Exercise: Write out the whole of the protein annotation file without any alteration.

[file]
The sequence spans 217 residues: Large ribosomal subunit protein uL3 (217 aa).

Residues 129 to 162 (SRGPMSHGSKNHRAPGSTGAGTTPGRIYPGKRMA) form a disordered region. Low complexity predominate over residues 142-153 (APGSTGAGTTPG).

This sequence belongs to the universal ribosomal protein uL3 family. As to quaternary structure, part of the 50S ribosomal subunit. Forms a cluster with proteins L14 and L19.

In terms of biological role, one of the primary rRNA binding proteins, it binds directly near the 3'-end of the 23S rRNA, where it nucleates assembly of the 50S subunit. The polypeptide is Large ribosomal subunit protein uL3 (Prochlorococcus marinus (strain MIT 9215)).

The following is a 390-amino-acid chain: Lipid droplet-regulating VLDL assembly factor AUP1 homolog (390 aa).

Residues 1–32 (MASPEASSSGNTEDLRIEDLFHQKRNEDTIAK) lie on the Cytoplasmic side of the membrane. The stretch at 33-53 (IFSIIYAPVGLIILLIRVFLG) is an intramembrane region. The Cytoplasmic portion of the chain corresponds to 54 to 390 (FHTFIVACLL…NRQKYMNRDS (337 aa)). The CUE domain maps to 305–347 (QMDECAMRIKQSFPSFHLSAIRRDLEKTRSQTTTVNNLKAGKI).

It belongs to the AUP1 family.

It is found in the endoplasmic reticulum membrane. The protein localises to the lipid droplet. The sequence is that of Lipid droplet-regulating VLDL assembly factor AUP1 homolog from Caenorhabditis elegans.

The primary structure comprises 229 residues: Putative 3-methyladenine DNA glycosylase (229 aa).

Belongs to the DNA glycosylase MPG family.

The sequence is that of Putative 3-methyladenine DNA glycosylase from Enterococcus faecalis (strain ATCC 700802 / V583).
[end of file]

The sequence spans 217 residues: Large ribosomal subunit protein uL3 (217 aa).

Residues 129 to 162 (SRGPMSHGSKNHRAPGSTGAGTTPGRIYPGKRMA) form a disordered region. Low complexity predominate over residues 142-153 (APGSTGAGTTPG).

This sequence belongs to the universal ribosomal protein uL3 family. As to quaternary structure, part of the 50S ribosomal subunit. Forms a cluster with proteins L14 and L19.

In terms of biological role, one of the primary rRNA binding proteins, it binds directly near the 3'-end of the 23S rRNA, where it nucleates assembly of the 50S subunit. The polypeptide is Large ribosomal subunit protein uL3 (Prochlorococcus marinus (strain MIT 9215)).

The following is a 390-amino-acid chain: Lipid droplet-regulating VLDL assembly factor AUP1 homolog (390 aa).

Residues 1–32 (MASPEASSSGNTEDLRIEDLFHQKRNEDTIAK) lie on the Cytoplasmic side of the membrane. The stretch at 33-53 (IFSIIYAPVGLIILLIRVFLG) is an intramembrane region. The Cytoplasmic portion of the chain corresponds to 54 to 390 (FHTFIVACLL…NRQKYMNRDS (337 aa)). The CUE domain maps to 305–347 (QMDECAMRIKQSFPSFHLSAIRRDLEKTRSQTTTVNNLKAGKI).

It belongs to the AUP1 family.

It is found in the endoplasmic reticulum membrane. The protein localises to the lipid droplet. The sequence is that of Lipid droplet-regulating VLDL assembly factor AUP1 homolog from Caenorhabditis elegans.

The primary structure comprises 229 residues: Putative 3-methyladenine DNA glycosylase (229 aa).

Belongs to the DNA glycosylase MPG family.

The sequence is that of Putative 3-methyladenine DNA glycosylase from Enterococcus faecalis (strain ATCC 700802 / V583).